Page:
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Absolute Favorite Album
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Joined: 10 Feb 2004
Posts: 81

PostPosted: Thu Oct 07, 2004 4:00 pm    Post subject: Absolute Favorite Album Reply with quote

Just sitting here listening to Maiden's "Seventh Son of a Seventh Son" which happens to be my favorite album of all time, bar none. There is no album that takes me away from reality like "Seventh Son". To me it's a vividly fantastic album as are most Maiden albums up to "Seventh Son". "Fear of the Dark" was the last album by them that I thought really had "feel" but not like the earlier albums. "Seventh Son" really digs down into my imaginative soul like no album I've listened to before or since.

Now that I've gotten that out of the way, I'm just curious as to what is your absolute favorite album. Please go into detail if you'd like. I'm genuinely interested in not only which album but also your reasons. It just seems to me that the albums that really dig down deep into your soul are the ones that are worth sharing with others. Hell, I'll probably end up buying everything on this list that I don't have. - Thanks
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Joined: 30 Jul 1999
Posts: 925
Location: Indiana

PostPosted: Thu Oct 07, 2004 6:28 pm    Post subject: Reply with quote

My absolute favorite album is Pink Floyd's The Wall. When I listen to it my mind can slip right into the movie. I can see every part of it. I never get tired of that album and David Gilmour's guitar playing is inspired.

You were probably going for metal albums though....sorry.
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Joined: 10 Aug 2001
Posts: 510
Location: Pittsburgh, PA USA

PostPosted: Thu Oct 07, 2004 6:48 pm    Post subject: Reply with quote

Manilla Road- Crystal Logic
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The Dorf

Joined: 11 Feb 2001
Posts: 1165
Location: Baltimore, MD

PostPosted: Thu Oct 07, 2004 8:42 pm    Post subject: Reply with quote

King's X - Gretchen Goes To Nebraska

I felt back then, when it first came out, and still feel today, that it is the most diverse hard rock/metal disc ever recorded. And I still think that Doug Pinnick has the deepest, most soulful voice of any metal singer.

Running a VERY close second is the Wildhearts - Earth Vs. The Wildhearts.
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General Zod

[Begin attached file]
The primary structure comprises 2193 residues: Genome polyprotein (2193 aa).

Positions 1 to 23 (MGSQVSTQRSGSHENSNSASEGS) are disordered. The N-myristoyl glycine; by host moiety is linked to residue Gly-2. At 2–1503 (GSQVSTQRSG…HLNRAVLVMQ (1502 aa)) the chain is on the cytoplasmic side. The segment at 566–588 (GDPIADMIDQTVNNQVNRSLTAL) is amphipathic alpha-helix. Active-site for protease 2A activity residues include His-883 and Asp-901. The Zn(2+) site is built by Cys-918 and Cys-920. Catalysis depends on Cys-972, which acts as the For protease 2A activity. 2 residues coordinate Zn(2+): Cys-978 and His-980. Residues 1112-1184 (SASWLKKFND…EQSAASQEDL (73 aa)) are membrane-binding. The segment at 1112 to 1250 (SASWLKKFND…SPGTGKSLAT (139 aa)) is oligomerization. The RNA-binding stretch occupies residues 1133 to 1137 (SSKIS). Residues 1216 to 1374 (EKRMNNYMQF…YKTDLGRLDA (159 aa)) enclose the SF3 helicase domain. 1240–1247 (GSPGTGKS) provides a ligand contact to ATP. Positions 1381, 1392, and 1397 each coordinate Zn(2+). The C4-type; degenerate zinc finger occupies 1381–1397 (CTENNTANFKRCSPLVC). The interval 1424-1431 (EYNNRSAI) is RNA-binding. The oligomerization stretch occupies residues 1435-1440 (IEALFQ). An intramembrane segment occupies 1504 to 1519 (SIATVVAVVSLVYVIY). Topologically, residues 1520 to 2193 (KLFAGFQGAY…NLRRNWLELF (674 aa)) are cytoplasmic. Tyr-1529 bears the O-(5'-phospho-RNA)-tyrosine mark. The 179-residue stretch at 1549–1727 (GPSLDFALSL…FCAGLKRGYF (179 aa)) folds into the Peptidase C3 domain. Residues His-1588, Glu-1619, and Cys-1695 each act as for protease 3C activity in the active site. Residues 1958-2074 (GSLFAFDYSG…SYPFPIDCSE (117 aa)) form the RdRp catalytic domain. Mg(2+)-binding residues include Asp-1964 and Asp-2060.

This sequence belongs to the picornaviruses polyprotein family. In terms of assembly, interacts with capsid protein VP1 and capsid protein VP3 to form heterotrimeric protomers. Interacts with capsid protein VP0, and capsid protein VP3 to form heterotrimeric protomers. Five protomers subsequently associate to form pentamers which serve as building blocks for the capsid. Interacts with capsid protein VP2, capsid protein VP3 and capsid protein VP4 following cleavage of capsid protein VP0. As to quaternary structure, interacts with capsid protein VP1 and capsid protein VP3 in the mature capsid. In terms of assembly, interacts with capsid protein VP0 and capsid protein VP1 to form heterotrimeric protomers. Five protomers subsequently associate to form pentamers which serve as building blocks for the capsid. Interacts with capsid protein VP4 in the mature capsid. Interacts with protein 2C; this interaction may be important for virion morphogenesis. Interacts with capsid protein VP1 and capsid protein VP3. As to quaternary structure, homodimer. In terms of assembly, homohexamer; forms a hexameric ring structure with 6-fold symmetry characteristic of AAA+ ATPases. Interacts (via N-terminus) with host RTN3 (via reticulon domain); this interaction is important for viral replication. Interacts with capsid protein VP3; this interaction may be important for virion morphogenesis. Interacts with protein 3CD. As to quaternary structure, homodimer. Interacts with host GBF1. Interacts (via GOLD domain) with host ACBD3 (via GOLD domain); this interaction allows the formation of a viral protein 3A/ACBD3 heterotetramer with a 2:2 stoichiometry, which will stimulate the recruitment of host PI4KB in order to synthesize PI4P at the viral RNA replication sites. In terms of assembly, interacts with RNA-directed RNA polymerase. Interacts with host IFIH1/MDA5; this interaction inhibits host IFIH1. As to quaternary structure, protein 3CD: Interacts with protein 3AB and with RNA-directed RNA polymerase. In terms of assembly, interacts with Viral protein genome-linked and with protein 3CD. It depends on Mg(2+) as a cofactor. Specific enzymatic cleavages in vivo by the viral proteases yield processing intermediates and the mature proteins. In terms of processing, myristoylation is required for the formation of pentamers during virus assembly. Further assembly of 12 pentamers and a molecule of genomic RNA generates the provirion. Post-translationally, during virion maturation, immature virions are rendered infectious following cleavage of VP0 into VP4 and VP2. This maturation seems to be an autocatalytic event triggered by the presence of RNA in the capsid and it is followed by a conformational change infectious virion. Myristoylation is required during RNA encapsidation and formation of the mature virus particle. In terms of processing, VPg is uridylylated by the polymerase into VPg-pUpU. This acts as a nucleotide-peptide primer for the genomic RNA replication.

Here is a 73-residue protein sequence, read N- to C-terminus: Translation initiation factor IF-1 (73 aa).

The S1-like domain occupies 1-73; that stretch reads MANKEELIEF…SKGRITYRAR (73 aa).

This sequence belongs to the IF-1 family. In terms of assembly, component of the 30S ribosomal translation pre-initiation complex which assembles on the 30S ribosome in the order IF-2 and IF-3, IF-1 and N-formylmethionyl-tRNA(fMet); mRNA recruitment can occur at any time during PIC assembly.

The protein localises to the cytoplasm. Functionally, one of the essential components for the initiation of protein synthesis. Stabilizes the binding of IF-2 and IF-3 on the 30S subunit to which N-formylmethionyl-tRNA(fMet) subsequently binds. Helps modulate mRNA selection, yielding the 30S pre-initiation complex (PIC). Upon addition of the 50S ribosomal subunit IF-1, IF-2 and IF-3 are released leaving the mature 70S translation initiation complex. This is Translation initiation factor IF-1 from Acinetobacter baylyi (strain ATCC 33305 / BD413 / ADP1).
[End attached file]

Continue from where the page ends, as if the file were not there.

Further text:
Joined: 24 Jan 2001
Posts: 2519
Location: Krypton

PostPosted: Fri Oct 08, 2004 6:19 am    Post subject: Reply with quote

Honestly, it's hard to say. However, if I had to pick only one, it would have to be Motley Crue's "Shout at the Devil". This was the disc that got me into music/Metal. I must have played this CD from the time I woke up, till the time I went to bed, for about six straight months. I had to replace the cassette on three occassions from wear. While it's hard to put that CD on par musically with some of my favorites that followed it, by bands like Nevermore, Queensryche, Opeth, Symphony X, etc., it will always hold a unique and special place in my heart.

I think I'm going to revisit "Seventh Son" some time this weekend. It's been a while since that CD has seen the light of day.

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Joined: 02 Mar 1999
Posts: 4963

PostPosted: Fri Oct 08, 2004 7:42 am    Post subject: Reply with quote

Rainbow: Rising. If all the members of this band had died immediately after the release of this album it would have been a trajedy, but I would still put Rainbow in my top 1O bands, because this album is so truly phenomenal. Fortunately with the exception of Cozy Powell[Died in '97, RIP] everyone is still alive and well. I don't think it would have been a surprise either to discover this album was so good. Blackmore wrote two masterpieces with Deep Purple, so it was only a matter of time before he did it again. Quite frankly I don't think there's a rock 'n' roll/metal writer who can even come close to him except for maybe Phil Lynott in the 7Os[and both guys found the best guys out there to play on their stuff].

Lets look at who's in the band first. We already know about Blackmore so we'll skip over him for now[until we discuss how he plays the songs]. Ronnie James Dio is the singer here, and everyone knows he is cool. What I've never understood is how his solo career is so popular in comparison to Rainbow, when Dio CANNOT write on his own. He's good for amazing fantasy lyrics and good vocal melodies, but we know Blackmore and Iommi did most of the writing on the albums that he was on that were actually good. Dio's inability to write good songs on his own notwithstanding, he was in top form on this album, and I considered him to be one of the best vocalists ever after only hearing this one album with him. His voice is powerful, clear, and his vocal melodies are tremendous. Next:

Jimmy Bain bassist. I have to say I thought Craig Gruber was better. I don't know why Blackmore replaced him; maybe he wanted to further distance the band from it's foundations of Elf. This would make it totally his band. Jimmy Bain isn't a bad bassist though, he just isn't as flashy.